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LEGUMES AND GRAINS: A HOMEGROWN CARNIVAL OF SURPRISES

by Dan Jason

 

I was an ordinary avid gardener when I learned I could grow a variety of soybean that was both delicious and digestible. I became so enthusiastic about Black Jet soybeans that I started a seed company, Salt Spring Seeds, to promote them. That was in 1988, and I had little notion then of further discoveries awaiting me in my pursuit of high-protein plants for the Canadian grower.;

My exploration of potential garden crops has included quite a few surprises. I’ve noticed that many garden seed catalogues list dozens of varieties of corn or tomatoes - but why are no lentils, fava beans or chick peas offered? Why no wheats or barleys? Although it’s been only four or five years, the process of convincing myself that I was indeed onto some new possibilities has seemed very long. For instance, it took many meals plus many letters of confirmation from fellow gardeners to truly convince me of the excellence of some of these plants. Information regarding the high-protein crops I now promote was mostly not available - either because it didn’t exist or because agricultural authorities in Canada tend not to disseminate such research to the general public.

What follows are some of my most basic and memorable revelations about the legumes and grains I’ve recently gotten to know and value.

As a general note first, I continue to be amazed by the ease of growing legumes and grains. Being field crops that have been domesticated for thousands of years, they require much less care and attention than refined vegetables such as lettuce, tomatoes or cauliflower. They are direct-seeded and are pretty much pest- and disease-free. They don’t need as much watering or weeding and their fertility requirements are moderate. Saving their seed is a simple process. Some people might consider it a waste of garden space to grow beans and grains when they are so inexpensive to buy. But there are more rewards to homegrown beans and grains than the ease of growing them.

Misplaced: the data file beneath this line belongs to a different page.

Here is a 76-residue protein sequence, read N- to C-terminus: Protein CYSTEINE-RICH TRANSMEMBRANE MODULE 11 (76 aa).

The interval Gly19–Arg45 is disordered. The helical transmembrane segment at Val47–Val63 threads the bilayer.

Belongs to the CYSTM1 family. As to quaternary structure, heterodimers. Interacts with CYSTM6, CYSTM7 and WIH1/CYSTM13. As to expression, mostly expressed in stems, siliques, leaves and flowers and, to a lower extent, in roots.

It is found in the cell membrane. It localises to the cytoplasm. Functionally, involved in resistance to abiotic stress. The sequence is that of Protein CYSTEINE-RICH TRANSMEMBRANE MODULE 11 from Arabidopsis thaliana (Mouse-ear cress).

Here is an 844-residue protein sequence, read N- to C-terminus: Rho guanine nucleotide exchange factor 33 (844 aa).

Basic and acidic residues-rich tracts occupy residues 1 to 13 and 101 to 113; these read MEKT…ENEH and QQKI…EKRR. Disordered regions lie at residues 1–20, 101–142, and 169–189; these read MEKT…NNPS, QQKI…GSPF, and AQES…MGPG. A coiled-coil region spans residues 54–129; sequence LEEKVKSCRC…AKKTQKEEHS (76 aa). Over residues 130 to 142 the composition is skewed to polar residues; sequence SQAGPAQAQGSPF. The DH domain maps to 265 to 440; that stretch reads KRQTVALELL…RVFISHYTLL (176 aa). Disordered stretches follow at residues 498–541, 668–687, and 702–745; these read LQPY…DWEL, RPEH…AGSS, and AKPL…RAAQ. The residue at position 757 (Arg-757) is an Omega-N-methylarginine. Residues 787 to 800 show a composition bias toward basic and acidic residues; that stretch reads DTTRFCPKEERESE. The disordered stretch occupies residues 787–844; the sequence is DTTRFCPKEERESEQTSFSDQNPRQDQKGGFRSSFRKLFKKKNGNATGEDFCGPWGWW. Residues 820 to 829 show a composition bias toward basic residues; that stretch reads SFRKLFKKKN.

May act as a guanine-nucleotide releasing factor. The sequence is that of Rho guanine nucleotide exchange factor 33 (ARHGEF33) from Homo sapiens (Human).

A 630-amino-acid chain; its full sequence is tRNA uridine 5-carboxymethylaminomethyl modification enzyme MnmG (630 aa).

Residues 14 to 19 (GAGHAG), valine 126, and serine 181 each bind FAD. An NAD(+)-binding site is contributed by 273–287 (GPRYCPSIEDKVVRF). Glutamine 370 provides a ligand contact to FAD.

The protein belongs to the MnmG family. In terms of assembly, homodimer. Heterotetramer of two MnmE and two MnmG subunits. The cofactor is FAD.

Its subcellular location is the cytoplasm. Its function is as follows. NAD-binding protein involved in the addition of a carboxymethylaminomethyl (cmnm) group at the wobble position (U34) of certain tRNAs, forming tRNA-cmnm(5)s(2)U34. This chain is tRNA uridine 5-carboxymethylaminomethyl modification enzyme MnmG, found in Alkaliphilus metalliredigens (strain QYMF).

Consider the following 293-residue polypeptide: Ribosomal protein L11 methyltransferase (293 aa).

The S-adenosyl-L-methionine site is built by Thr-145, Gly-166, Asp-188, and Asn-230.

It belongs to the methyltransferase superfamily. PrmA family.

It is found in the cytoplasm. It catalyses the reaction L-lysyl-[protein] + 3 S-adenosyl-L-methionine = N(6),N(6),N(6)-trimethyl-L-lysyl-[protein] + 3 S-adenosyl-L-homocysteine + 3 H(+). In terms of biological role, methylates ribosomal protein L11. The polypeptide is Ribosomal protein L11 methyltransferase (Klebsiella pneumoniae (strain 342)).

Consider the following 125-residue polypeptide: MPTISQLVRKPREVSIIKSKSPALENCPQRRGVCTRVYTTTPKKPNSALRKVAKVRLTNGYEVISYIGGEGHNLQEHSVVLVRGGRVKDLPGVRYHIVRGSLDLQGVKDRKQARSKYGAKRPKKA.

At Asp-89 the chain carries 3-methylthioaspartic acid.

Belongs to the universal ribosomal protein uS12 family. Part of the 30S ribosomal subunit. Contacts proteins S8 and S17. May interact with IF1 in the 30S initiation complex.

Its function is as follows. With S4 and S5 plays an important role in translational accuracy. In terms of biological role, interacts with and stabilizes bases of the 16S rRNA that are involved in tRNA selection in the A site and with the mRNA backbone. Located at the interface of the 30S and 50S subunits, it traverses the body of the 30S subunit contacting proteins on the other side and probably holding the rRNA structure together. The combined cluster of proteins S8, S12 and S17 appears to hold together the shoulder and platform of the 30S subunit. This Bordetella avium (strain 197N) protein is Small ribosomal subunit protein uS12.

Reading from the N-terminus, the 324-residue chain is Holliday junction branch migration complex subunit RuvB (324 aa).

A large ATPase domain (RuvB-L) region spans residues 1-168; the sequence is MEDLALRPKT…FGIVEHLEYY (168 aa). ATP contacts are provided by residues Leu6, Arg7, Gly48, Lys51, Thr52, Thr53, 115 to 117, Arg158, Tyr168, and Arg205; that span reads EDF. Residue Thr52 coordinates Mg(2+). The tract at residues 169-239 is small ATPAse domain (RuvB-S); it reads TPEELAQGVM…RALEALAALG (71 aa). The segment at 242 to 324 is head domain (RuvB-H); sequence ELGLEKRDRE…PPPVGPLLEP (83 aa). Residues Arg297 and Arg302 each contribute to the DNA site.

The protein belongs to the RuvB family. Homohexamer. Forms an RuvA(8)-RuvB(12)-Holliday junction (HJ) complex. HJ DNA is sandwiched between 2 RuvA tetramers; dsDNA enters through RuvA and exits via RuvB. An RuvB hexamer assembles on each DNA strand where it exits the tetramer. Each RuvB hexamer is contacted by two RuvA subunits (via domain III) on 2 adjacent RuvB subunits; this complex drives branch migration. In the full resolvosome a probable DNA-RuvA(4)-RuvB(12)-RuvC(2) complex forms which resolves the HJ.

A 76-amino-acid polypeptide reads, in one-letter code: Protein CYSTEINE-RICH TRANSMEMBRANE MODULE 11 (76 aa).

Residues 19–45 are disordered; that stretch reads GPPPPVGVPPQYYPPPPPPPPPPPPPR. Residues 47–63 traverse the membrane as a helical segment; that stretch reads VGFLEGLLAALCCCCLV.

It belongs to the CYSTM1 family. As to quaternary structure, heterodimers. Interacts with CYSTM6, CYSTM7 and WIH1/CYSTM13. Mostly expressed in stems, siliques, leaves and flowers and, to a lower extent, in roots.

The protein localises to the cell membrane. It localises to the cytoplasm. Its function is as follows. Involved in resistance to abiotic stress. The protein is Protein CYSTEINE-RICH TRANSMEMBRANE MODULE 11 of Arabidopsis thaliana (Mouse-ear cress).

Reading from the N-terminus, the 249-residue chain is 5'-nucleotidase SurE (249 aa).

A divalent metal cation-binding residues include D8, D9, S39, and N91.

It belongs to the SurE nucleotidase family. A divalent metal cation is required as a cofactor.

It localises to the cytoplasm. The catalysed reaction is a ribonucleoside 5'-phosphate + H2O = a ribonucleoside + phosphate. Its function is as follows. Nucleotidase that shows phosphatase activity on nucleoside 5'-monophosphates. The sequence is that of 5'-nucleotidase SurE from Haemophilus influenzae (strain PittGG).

In the case of beans, I realized only last year that the reason homegrown dry ones are so digestible is because they haven’t oxidized and deteriorated with age. Most people don’t think of dry beans losing freshness the way tomatoes or broccoli do, but I think their aging process is just not so noticeable. Store-bought beans are often a couple of years old and rarely have the vibrant glow of homegrown ones. Your own beans will cook up in less time than that recommended in cookbooks. In almost all cases, 40 to 50 minutes of simmering after four hours of soaking is all that is required.

Bean varieties differ greatly in how they can be used. For example, the large and early-maturing Jacob’s Cattle, Soldier and Maine Yellow Eye have a mild flavor that absorbs wonderfully the essences of herbs and spices in soups and salads. Other beans, such as Black Coco or Nez Perce have such a rich flavor that they can stand on their own with little seasoning. My Grand Forks soybeans go well with a tomato and basil sauce whereas the Black soybeans are great with garlic and cumin. Small-seeded Natto soybeans are wonderful as sprouts while most other varieties are strong-flavored and tend to become mushy too quickly.

I’ve learned that seemingly identical varieties of beans can have quite different flavors. For instance, I had always enjoyed a bell bean (a small-seeded fava) that I had obtained from a Salt Spring Island friend. Cooked as a dry bean, its seedcoat has an enjoyable chewy texture and its insides are as delicious as new potatoes. Bell beans that were later given to me by Harvie Snow of the B.C. Department of Agriculture, however, had still better flavor. I’ve been comparing the two varieties for three years now and although I can find no difference in their appearance or growing habits, the difference in taste is still as pronounced.

On the other hand, I hadn’t expected to receive such consistent reports about the edibility of named bean varieties: the same ones are always the favorites. My own bean test is simply to taste them unadulterated after soaking and simmering them the appropriate amount of time.

Amaranth and quinoa are two South American crops that seem to me to have enormous potential for Canadian growers. When I first started growing them eight years ago, they appeared remarkably similar. Both grow as vigorously as their weedy relatives, red-rooted pigweed and lamb’s quarters, yielding copious quantities of high-protein seed in early fall. I now know that quinoa is a cooler weather crop and does well with an early spring sowing, whereas amaranth is best sown around the same time as corn.

Quinoa dries down completely in September, leaving only its seed head to strip into buckets or to cut down and screen. Amaranth doesn’t lose its leaves here in our B.C. Islands climate and the grower has to check the flowerhead to ascertain when most of the seeds have ripened. Both quinoa and amaranth have highly nutritious leaves but those of amaranth must be steamed to remove their bitterness. Nutritional analysis finds amaranth leaves to have a higher combination of calcium and iron than any other green.